Bell County Judge David Blackburn is encouraging everyone to continue to be vigilant in the battle against COVID-19. He issued the following statement during the Monday, November 16, 2020, Commissioners Court meeting.
November 16, 2020
Bell County Judge David Blackburn Statement in re COVID19 in Bell County:
On October 8, 2020, Governor Greg Abbott issued Executive Order GA-32 to reopen certain venues to 75% capacity and allow resumption of elective surgeries in certain counties. Counties that reside in Trauma Service Areas (TSAs) with high COVID-19 hospitalizations are excluded from these reopening’s. Per the GA-32, areas with high hospitalizations means any Trauma Service Area that has had seven consecutive days in which the number of COVID-19 hospitalized patients as a percentage of total hospital capacity exceeds 15 percent, until such time as the Trauma Service Area has seven consecutive days in which the number of COVID-19 hospitalized patients as a percentage of total hospital capacity is 15 percent or less.
A county within a TSA that has high hospitalizations may still reopen up to 75% if the county meets attestation parameters established under GA-32.
According to State DSHS COVID dashboard for yesterday, Trauma Service Area L (which is comprised of 6 counties , Bell, Coryell, Hamilton, Lampasas, Milam, Mills) there was a total of 1,282 staffed hospital beds and 310 of those were currently available…meaning we are at about 76% capacity.
Under the Governor’s Order relating to reserving hospital bed capacity, this means that , for the region, we are at about 91% of capacity relative to the Governor’s threshold for hospital bed capacity.
Discussions with our 3 area hospital system administrators also indicate that our local hospital capacity, while being managed, is seeing signs of stress as it relates to bed capacity and COVID. BSW currently has 46 COVID patients, the highest census of COVID patients since mid-August. While BSW is below the Governor’s 15% threshold number requiring elective surgeries to cease, I am advised that they are currently not scheduling any new elective surgical cases that require a hospital bed for the first part of this week.
Seton and Advent are also experiencing much the same as BSW as relates to hospital capacity and COVID patients and are making adjustments to better manage hospital bed capacity in order to stay below the Governor’s 15% threshold.
I share all this to simply say that we need to heed the advice and counsel of our health authorities and continue to be vigilant in our COVID health protocols. Maintaining social distancing, wearing our face coverings when we are out and about and can’t maintain social distancing, and washing our hands frequently remain our best line of defense against COVID.
These health protocols are also our best line of defense against a return to more stringent health, economic and business measures. I don’t think any of us want a return to some of the measures we saw in the Spring of this year … measures that we are seeing re-imposed in other parts of the country as we speak.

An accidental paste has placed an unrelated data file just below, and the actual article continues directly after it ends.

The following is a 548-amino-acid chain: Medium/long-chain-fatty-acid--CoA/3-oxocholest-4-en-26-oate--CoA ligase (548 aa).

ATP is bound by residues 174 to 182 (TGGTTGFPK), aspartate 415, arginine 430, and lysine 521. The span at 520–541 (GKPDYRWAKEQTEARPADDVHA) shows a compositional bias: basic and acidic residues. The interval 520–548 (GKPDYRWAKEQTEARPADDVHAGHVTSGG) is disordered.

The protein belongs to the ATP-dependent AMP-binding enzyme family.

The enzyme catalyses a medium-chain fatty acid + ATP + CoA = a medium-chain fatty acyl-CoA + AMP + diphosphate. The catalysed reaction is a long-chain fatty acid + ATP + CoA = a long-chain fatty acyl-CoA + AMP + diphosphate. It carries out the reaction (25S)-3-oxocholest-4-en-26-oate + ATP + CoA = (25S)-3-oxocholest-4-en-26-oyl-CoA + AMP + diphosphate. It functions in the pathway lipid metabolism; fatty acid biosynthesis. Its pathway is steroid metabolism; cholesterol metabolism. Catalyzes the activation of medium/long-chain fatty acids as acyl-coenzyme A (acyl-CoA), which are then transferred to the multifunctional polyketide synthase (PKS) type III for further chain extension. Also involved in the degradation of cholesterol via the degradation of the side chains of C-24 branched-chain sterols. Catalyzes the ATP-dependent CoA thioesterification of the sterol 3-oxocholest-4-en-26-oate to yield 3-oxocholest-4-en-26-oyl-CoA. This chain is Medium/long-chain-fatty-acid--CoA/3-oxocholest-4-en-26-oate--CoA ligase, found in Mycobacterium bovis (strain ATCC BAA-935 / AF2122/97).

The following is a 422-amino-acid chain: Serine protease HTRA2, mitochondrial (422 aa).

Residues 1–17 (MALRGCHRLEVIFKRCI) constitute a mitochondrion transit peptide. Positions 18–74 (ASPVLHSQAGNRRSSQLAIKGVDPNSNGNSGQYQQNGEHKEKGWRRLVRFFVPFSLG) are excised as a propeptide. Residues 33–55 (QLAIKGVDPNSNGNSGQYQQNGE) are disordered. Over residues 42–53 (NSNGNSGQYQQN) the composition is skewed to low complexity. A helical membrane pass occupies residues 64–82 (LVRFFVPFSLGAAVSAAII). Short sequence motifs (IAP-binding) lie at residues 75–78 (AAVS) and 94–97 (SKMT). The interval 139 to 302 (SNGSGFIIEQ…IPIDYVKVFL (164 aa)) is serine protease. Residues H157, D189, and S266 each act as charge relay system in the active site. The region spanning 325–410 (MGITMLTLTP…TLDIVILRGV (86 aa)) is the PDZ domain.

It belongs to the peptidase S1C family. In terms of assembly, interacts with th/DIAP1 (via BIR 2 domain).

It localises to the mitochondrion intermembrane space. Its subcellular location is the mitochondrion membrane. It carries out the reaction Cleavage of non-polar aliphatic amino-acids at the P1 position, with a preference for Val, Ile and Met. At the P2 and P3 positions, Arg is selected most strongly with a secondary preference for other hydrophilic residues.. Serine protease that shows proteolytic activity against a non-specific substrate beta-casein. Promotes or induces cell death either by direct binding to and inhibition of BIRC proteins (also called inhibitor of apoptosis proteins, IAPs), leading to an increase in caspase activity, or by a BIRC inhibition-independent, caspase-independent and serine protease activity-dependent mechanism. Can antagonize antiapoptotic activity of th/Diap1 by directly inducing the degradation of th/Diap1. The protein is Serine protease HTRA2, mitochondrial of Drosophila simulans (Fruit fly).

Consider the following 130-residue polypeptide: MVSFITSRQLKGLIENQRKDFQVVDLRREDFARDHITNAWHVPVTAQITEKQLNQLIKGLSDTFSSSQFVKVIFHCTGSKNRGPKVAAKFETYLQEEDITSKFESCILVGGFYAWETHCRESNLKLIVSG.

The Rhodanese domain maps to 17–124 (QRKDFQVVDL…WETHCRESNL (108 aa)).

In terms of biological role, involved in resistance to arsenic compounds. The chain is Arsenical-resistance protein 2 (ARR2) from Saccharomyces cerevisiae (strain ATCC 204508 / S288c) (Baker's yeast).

As we gather for the upcoming holidays with friends and family, please be careful and safe…for your own good, and for the good of those friends and family that are with you.
Bell County Judge
The McLennan Small Business Development Center (SBDC), Temple Chamber of Commerce, and Extraco Banks will present a virtual training on December 3, 2020, at 11:00 am about the legal structuring of social enterprises.
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The COVID-19 outbreak has taken a toll on our families, friends, and neighbors. It has resulted in difficult times for many of our local businesses, which are vital and unique to our community. Early on in the pandemic, some industries were mandated to close temporarily, others had to scale back, and many have changed their operations completely.
As we enter the holiday season, and potentially another wave of COVID-19 cases, we must continue to support the local businesses who create the fabric and character of our community. It is easy to rely on online shopping in a time like this, but we have to think of the long-term consequences of a quick online checkout.
According to the Small Business Economic Impact Study, consumers’ local impact during the holiday shopping season is significant because an average of $0.67 of every dollar spent at local businesses stays in the local community.
Looking at that bigger picture, think how those dollars spent in the greater Temple area make our community a little better. The local businesses where you shop, dine, or play, employ our family, friends, and neighbors. They pay taxes, which help to provide essential services like police, fire and rescue, infrastructure improvements, schools, and parks. Local businesses also support various local clubs, teams, and events.
This holiday shopping season, we encourage you to shop and buy local with Temple Chamber Members. Be sure to check out our Temple Chamber Member directory at web.templechamber.com/allcategories.
When visiting local establishments, be sure to wear a face-covering and adhere to social distancing guidelines. Plus, here are a few other ways to safely support local business:
Local business owners are our family members, friends, and neighbors; they are our community, and they need our support now more than ever before.